Sense Behind Duo's Nonsense?? -- Why psycho questions might help you learn
It doesn't matter what course(s) you're taking, what level you're at, I'm almost certain that you've witnessed Duo's uncurable and entertaining madness, expressed in questions such as "Translate this: 'There is an elephant biting her.'" "Translate this: 'They are both naked.'"
But there might actually be a reason for this!
Not only will certain phrases taught on Duo make you laugh (and read what the forum has to say until you're satisfied), they might actually be more effective than boring sentences like "Jane likes cats."
It's scientifically proven that sometimes when faced with trying to remember something, your mind will match that fact (or word!) with the memory of learning it.
For example, in a test, you might think, What's 2 + 2 again? (I trust that all of you know the answer, but it's an example!!). Then, your mind might think about how when you were studying your addition tables (:P) your cat came in and killed you (an example, though cats do kill you sometimes...), and you looked down after recovering, noticing that 2 + 2 = 4.
That's another reason why smelling something for every subject you learn is good, it will match each subject to a scent.
But how does that have anything to do with Duo?
You might think, How do you say owl in French again? and then remember, Oh yeah, there was that ridiculous question that asked me to translate 'L'hibou est en train de manger du choufleur.' (The owl is eating the cauliflower). So owl is hibou
BUT THAT'S NOT ALL!!
It's also proven that funny sentences boost fun (DUH) and when you're having fun, more parts of your brain turn on, including extended memory!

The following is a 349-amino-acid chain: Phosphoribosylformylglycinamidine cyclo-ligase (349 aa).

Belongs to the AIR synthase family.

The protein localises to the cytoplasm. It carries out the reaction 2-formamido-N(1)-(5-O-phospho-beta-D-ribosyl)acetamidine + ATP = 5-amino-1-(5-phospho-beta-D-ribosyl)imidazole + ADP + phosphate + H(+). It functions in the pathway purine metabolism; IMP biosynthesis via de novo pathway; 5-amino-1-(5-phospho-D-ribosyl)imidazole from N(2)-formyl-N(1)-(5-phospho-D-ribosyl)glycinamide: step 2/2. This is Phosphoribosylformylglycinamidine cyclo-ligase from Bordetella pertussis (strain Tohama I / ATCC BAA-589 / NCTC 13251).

So continue the craziness and keep up the learning! :)
EDIT: Thanks for so much love and all the upvotes!
Agreed. I've always argued that the ridiculous sentences are better because they demand that you truly know the vocabulary and can't just guess it based on context. You'll stare at a new sentence thinking, "This sounds ridiculous but I'm pretty sure I'm reading this right" and it makes you question if you've really learned what you think you have, which is a good test.
It also stops you guessing the translation from context - because there is no context.
I have definitely had a few moments where I had to pause and wonder who in the world is writing these crazy sentences, but I have to agree that it really does help it stick in your head. My favourite is "Help! That horse is eating the holy potato!"
Shades of the Monty Python Hungarian Phrase Book sketch: "My hovercraft is full of eels".
I actually have a copy of "Az élet értelme" (The meaning of life). It is great fun to translate.
Looks like thanks to some crazy horse, we can't channel the spirits anymore.
I really like that one! I might never get tired of trying to imagine in which situation that would have been used...
But....the man put the woman in the fridge!! Are we going to call the cops or what...?!
Nice post. :)
I think the mean man "silencing" a little boy with a knife is much, much more important than the mean man putting the woman in the fridge.
Much, much more important.
That's a good point; I've never thought about that. Some of the sentences come across are certainly interesting. Goedendag sap, and ik ben een banaan.
It can be really frustrating, IMO, when you get a translation wrong because it's a bizarre phrase and you enter something you think is more likely.
But on the flip side it's really satisfying when you get one right, because you're translating it entirely from your knowledge of the language, not from being able to guess the meaning based on what's typical/likely.
Personally, I really like the ''nonsense'' phrases because (besides being funny) they seem like the best way to really learn the language - the nuts and bolts of it - rather than just enough of it to be able to guess common phrases.
Yeah, it's a good strategy on Duo's part to stop us from translating just because of context... And really, it seems to improve your confidence speaking a new language.
Very interesting!! You are absolutely right, sentences like "your bear drinks beer" does actually help! I like them to cause it sure does add a bit of humor to the lessons!